mr. president, ten committee chairs wrote a letter to me saying don't do anything now. they are some of the biggest supporters of israel there is. but we also have israel's strongest support -- aipac -- they also agree that it is not the time now to bring a sanctions package to the floor. aipac was unequivocal in its request for delay on additional sanctions. in fact, this is what they said -- and i quote -- "stopping the iranian nuclear program should rest on bipartisan support and there should not be a vote at this time on the measure." close quote. many veteran groups have also come out against, including the veterans amendment, on this bill, including virtually every veterans organization, but especially the american legion
and the veterans of foreign wars. consisting of millions and millions of veterans. we also have iraq and afghanistan veterans america saying don't do it at this time. we need help. we, the veterans, need help. this legislation would give us that help. here's specifically what the american legion said. i quote -- "sanctions against iran have no place in the united states senate debate over legislation that aims to expand health care, educational opportunities, employment and other benefits for veterans." close quote. but iran should make no mistake, mr. president. we know that. if they fail to comply with the current interim agreement or fail to make progress towards a comprehensive agreement, congress will act without hesitation to pass additional sanctions. we've said that time and time again. that decision will be made in the interest of our national security, not on a partisan ploy. there's too much at stake to play politics with our nation's
iran policy. likewise, republicans should stop putting american veterans at risk and help democrats pass this crucial legislation on the floor. but, mr. president, shame on the republicans for bringing base politics into a bill to help the veterans. what i've learned, that the republicans here in the senate have many different ways of saying no. but as always, just plain obstruction. i'm sorry to say, again, on a bill to help millions of veterans.
mr. mcconnell: mr. president? the presiding officer: republican leader. tphoeup today is an important -- mr. mcconnell: today is an important day. it's the last day of the so-called comment period, when americans can officially register their opinions on the i.r.s.'s latest effort to suppress free speech. so far nearly 100,000 comments have come through. 100,000. nearly everyone i've seen is opposed. just to put things in perspective, that's basically the largest number of comments ever, ever for a rule like this. even the head of the i.r.s. said he saw more comments on this proposal than ever before on any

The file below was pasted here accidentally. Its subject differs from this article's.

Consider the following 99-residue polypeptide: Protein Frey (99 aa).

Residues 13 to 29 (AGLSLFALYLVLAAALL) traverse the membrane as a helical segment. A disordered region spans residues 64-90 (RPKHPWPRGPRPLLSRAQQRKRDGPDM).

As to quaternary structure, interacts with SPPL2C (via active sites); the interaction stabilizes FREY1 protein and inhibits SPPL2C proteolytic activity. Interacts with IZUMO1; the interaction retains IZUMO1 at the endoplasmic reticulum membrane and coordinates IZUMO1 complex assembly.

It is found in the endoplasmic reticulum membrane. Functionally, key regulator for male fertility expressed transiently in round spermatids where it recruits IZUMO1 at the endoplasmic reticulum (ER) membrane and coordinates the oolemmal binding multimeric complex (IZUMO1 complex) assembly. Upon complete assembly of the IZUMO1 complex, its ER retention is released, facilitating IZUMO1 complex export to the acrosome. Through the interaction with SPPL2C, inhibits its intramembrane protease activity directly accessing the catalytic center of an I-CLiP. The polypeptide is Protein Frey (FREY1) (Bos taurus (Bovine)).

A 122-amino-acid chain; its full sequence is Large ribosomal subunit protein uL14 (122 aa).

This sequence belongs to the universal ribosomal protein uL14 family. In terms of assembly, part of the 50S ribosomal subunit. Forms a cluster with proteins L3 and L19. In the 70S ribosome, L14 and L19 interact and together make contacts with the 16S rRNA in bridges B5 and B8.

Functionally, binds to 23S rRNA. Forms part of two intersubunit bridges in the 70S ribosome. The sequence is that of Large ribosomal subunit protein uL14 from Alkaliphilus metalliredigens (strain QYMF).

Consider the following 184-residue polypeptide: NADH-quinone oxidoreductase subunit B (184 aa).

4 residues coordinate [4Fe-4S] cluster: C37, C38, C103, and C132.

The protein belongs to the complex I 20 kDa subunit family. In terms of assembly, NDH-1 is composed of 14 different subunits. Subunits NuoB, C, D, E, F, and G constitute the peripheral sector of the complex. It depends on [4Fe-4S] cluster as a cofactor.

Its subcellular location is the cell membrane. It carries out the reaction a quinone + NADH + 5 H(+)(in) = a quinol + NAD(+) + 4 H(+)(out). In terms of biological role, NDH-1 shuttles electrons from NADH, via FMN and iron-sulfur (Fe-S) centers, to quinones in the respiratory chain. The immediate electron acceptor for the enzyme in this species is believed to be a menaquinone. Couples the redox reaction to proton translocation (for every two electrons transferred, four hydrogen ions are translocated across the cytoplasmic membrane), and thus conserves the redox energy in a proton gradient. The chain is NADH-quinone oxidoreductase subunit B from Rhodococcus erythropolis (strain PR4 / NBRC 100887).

regulation. and that was 70,000 comments ago. 70,000 comments ago. the commissioner of the i.r.s. said this is the most comments he'd seen on any regulation. so people are surely making their voices heard, and loudly. and the message they're broadcasting is pretty clear. leave the first amendment alone. leave it alone. get out of the censorship and harassment business. stick to the job you're actually supposed to be doing, and let's be clear, the folks who are logging opinions like these run straight across the political spectrum. labor unions are upset. business organizations are upset. civil liberties activists are upset. taxpayer groups are upset.
grass roots groups right across the political map are upset at what they view is an aon their first -- an assault on the first amendment rights. one said the new regulation would -- quote -- "impose serious burdens on free speech and hinder the democratic process it serves. an official with the aclu described the i.r.s. proposed regulation as creating -- quote -- "the worst of all worlds." end quote. the proposal he wrote could seriously chill legitimate issue advocacy from nonprofits on both the right and the left and would disproportionately affect small, poor nonprofits that cannot afford the legal counsel to guarantee compliance. and here's what one labor union had to say -- quote -- "given the history of misuse and abuse of the i.r.s. immense powers in